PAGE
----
AffiliationUniversity of Bedfordshire
Subjectschronic kidney disease
MetadataShow full item record
AbstractIt is widely acknowledged within the United Kingdom that there are significant inequalities in renal health and transplant services--in relation to demand for, access to and waiting times for these services--between minority ethnic groups in particular. This phenomenon is not unique to the United Kingdom and affects many other countries that have a strong tradition of immigration. The solutions to reducing these inequalities are multi-faceted and require both short-term and long-term policy and resource-driven initiatives. In the short term, there is an urgent need to increase the number of organ donors from minority ethnic groups which will positively impact upon improved access to transplantation and contribute to reduced waiting times. The increase in donor registration can only be achieved if there are evidence-based, concerted and adequately resourced efforts to engage with minority ethnic communities at grass-roots level. In the long term, public health interventions are required that proactively seek to prevent and manage long-term conditions among the United Kingdom's multi-ethnic and multi-faith population, thereby reducing the demand for transplantation.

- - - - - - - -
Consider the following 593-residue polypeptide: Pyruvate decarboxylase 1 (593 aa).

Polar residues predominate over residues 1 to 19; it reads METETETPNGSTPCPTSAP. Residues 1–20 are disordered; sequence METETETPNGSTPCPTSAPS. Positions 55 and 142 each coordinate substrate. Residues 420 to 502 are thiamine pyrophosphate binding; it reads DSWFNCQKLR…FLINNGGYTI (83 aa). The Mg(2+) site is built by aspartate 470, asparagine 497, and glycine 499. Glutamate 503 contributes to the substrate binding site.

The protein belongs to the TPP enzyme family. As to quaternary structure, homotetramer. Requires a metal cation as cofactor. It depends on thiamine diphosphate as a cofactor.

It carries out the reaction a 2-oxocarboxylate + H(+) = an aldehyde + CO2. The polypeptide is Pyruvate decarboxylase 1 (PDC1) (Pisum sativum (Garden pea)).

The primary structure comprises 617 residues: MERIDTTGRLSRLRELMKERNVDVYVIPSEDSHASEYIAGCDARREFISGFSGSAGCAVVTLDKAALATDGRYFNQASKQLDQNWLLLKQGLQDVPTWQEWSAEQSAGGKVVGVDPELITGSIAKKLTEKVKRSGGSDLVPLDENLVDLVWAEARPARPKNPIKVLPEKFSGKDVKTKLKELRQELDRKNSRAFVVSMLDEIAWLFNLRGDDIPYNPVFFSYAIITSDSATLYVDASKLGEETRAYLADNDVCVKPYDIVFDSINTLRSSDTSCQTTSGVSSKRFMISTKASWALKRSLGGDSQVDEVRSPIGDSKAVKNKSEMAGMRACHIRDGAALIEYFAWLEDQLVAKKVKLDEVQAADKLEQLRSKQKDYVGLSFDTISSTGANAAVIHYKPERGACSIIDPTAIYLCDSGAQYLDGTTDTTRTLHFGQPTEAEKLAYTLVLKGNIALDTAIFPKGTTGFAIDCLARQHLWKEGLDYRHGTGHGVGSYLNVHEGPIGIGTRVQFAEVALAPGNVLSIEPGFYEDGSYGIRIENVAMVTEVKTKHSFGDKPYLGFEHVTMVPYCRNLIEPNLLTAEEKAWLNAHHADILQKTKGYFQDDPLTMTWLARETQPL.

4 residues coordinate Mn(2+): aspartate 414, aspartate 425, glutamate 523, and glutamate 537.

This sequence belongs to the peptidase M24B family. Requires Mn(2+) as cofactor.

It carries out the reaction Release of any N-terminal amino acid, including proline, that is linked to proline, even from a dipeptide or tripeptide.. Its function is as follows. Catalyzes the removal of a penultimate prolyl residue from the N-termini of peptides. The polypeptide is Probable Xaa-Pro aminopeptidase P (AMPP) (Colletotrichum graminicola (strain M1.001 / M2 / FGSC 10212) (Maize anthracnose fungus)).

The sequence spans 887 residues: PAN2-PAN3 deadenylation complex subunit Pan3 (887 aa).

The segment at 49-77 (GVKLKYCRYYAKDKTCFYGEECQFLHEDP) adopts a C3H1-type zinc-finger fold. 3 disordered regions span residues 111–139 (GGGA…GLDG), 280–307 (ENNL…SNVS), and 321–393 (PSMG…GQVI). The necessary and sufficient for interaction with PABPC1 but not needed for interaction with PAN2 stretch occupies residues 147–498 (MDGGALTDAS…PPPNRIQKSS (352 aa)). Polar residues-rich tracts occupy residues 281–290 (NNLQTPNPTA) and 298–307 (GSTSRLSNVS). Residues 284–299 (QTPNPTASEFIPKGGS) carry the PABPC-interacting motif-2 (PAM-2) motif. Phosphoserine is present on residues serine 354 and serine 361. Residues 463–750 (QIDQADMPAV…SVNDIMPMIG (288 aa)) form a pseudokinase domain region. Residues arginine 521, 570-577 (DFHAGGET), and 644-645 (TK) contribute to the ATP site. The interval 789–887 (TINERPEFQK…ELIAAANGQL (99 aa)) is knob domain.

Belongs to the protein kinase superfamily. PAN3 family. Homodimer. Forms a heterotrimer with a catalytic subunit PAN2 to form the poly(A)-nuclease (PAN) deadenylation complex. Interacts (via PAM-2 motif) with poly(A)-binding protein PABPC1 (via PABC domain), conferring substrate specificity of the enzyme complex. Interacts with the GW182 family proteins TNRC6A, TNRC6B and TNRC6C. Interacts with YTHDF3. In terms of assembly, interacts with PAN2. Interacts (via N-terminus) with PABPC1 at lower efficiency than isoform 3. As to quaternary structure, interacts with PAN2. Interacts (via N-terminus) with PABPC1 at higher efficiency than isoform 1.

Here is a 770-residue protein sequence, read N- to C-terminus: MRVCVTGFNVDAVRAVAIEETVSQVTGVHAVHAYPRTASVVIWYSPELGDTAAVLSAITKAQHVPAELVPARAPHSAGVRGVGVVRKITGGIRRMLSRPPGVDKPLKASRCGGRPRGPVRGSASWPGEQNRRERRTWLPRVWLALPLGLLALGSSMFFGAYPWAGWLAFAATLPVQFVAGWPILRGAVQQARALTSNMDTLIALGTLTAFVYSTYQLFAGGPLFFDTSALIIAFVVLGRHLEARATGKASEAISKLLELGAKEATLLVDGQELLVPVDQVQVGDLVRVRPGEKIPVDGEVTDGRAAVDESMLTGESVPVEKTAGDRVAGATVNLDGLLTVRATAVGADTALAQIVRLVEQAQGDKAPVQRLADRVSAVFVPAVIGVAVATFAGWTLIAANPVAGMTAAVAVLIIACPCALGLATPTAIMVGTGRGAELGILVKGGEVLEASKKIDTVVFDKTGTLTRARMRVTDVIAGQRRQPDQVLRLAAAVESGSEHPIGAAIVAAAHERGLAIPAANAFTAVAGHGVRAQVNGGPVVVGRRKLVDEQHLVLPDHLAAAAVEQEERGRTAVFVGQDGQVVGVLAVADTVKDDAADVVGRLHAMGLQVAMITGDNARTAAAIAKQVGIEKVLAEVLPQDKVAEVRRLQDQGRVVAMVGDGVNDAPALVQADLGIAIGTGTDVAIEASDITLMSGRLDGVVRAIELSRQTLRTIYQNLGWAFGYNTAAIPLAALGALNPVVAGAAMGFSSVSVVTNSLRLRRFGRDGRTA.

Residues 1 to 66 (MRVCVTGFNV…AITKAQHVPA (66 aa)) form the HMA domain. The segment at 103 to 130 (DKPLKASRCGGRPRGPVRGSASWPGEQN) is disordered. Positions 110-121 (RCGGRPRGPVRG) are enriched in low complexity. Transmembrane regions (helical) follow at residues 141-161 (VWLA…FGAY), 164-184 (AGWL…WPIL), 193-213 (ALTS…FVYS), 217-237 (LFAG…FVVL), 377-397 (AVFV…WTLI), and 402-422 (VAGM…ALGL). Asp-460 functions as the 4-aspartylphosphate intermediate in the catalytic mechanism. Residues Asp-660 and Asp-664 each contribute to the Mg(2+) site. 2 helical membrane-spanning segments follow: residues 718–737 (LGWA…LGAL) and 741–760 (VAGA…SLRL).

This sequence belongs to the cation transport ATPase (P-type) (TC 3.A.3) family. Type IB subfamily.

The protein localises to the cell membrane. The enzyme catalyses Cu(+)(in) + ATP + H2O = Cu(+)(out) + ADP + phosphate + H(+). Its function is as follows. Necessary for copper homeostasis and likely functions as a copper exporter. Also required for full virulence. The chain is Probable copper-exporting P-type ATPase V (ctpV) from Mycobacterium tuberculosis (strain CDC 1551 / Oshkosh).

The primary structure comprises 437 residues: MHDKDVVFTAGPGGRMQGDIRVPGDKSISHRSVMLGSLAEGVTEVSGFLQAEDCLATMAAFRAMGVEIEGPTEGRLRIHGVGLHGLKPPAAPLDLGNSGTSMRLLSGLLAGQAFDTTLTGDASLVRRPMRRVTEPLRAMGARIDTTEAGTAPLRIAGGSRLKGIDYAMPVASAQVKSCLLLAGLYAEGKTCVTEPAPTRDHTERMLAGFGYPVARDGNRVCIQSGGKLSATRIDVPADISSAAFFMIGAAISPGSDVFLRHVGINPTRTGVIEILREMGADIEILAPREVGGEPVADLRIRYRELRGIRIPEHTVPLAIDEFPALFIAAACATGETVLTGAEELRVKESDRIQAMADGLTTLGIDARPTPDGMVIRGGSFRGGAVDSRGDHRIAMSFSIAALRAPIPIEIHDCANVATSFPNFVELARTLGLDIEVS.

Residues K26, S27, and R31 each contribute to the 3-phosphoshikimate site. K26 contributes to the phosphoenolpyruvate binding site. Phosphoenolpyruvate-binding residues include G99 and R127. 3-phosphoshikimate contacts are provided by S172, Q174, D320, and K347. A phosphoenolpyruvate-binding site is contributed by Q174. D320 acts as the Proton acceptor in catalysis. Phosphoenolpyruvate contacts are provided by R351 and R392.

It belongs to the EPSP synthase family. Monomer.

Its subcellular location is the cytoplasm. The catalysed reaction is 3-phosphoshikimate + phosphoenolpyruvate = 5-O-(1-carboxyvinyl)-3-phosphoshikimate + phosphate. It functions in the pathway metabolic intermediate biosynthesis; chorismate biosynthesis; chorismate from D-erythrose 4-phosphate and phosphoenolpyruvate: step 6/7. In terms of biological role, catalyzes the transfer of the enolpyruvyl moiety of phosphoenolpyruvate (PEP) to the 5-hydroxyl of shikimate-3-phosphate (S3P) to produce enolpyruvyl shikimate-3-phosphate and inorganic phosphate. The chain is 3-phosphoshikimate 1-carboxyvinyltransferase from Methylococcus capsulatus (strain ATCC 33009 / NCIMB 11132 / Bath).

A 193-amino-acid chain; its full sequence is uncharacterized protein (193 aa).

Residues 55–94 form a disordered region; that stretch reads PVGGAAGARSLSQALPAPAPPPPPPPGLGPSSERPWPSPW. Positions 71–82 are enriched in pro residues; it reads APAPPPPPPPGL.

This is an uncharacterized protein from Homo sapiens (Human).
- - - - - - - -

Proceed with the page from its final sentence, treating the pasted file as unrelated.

CitationRandhawa, G. (2012) 'Renal health and transplantation: a focus on ethnicity', Journal of Renal Care, 38 (Suppl 1), pp.109-114.
JournalJournal of Renal Care
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